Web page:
What is Hyper-Threading?
Hyper-Threading (HT) concept was introduced by Intel on desktop CPUs with the Pentium 4 HT. Pentium 4 is a single CPU core and cannot perform multi-tasking and in order to address this situation, Hyper threading allows the two logical CPU cores to share physical execution resources. HT enables multiple threads which are sequences of instruction to be run by each core to make the CPU run more efficiently. CPU can execute more task in the same amount of time –
- 1 to 4 Physical processors up to 4 Threads
- 1 to 4 Hyper-Thread enabled processors = 8 Logical Processors = 8 Threads
Uses of Hyper-threading
When the hyper-threading is enabled, each logical core of processor can act independently and can be interrupted, halted and operated separately from the other virtual processor sharing the same core. In this process, when one logical core is idle, the second core can take over the resources of other logical core. Hyper threading allows the processor to work on more instruction threads in a given time. Hyper threading is a hardware-based virtualization at the processor hardware level. Applications that take benefit of hyper-threading are heavy-duty audio/video transcoding apps and scientific applications built for maximum multi-threaded performance. By using hyper-threading performance can be boost up to 30%.
Related – What is Hyper Converged Infrastructure?
How Hyper-Threading works
HT Technology is applied where multiple tasks are scheduled so that there will be no idle time on your processor. Video editing, 3D rendering are examples of hyper-threading. Hyper Threading does not increase the cores of processors; it will only help to handle the task efficiently. Hyper Threading technology enables each core to run two threads at same time parallelly.
Hyper Threading increases the performance of CPU cores by enabling hyper-threading feature. Multiple threads are sequences of the instructions to be run by each core to make the CPU operate more efficiently. CPU can execute more tasks in the same amount of time. Hyper threading only helps to handle the instructions. With Hyper Threading, the OS will recognize each physical core as 2 virtual or logical cores. Eventually, Hyper threading virtually doubles the number of cores that are on the CPU. Dual-core processors acts like a virtual quad-core processor.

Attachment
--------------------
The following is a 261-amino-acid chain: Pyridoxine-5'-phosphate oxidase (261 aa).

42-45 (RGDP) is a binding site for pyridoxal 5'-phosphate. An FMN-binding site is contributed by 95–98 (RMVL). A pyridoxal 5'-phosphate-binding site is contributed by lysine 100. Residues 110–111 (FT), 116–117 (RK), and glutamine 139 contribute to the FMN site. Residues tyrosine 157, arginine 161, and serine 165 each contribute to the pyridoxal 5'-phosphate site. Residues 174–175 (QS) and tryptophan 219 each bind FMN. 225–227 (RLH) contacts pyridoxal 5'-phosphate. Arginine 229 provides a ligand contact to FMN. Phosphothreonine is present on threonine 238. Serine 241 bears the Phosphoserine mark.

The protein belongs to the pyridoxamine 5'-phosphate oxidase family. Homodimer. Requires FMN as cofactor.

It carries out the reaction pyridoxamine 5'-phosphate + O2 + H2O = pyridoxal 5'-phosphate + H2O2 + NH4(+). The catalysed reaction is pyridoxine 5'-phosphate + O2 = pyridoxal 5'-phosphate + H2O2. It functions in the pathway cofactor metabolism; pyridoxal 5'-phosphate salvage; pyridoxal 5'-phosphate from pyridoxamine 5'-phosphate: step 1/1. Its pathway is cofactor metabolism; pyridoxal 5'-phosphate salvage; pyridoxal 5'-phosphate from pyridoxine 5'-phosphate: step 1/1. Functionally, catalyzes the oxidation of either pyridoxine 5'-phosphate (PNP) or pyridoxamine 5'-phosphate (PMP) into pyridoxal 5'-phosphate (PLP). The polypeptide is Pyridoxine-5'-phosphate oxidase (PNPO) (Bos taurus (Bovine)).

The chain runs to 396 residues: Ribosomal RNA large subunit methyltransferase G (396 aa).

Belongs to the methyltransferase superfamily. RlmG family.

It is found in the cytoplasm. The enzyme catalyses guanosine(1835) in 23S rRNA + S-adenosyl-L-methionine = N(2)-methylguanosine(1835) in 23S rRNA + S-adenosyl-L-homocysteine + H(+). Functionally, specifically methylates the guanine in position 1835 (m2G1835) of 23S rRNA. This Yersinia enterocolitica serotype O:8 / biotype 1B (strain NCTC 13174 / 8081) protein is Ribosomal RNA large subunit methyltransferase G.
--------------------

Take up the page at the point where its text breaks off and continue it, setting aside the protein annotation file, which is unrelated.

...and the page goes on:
Hyper-Threading Technology Benefits
Hyper Threading Technology improves the utilization of CPU resources so that a second thread can be processed in the same processor. Hyper Threading provides two logical processors in a single processor package. Hyper Threading Technology offers:
- Improved overall system performance.
- Increased number of users.
- Improved throughput because tasks run on different threads.
- Improved reaction and response time.
- Increased number of instructions that can be executed at a same time.
- Compatibility with existing IA-32 software.
Disadvantages of using Hyper threading
HT is responsible for generating extra heat. Cores are made to perform additional calculations per cycle, which results in more leakage, consequently more heat, which negatively impacts overclocking.
Utilization of Processor Resources
Hyper Threading Technology improves performance of multi-threaded applications by increasing the utilization of the on-chip resources available in the micro architecture. The micro architecture provides optimal performance when executing a single instruction stream. A typical thread of code with a typical mix of Intel IA-32-based instructions, however, utilizes only about 35 percent of the micro architecture execution resources. HT Technology makes these underutilized resources available to a second thread of code, enhanced throughput and overall system performance. HT Technology provides a second logical processor in a single package for higher system performance. Systems containing multiple Hyper Threading Technology supported processors can expect further performance improvement.
Hyper Threading is a technology that allows processors to work more efficiently. This technology enables the processor to execute two series or threads of instructions at the same time thereby improving performance and system responsiveness.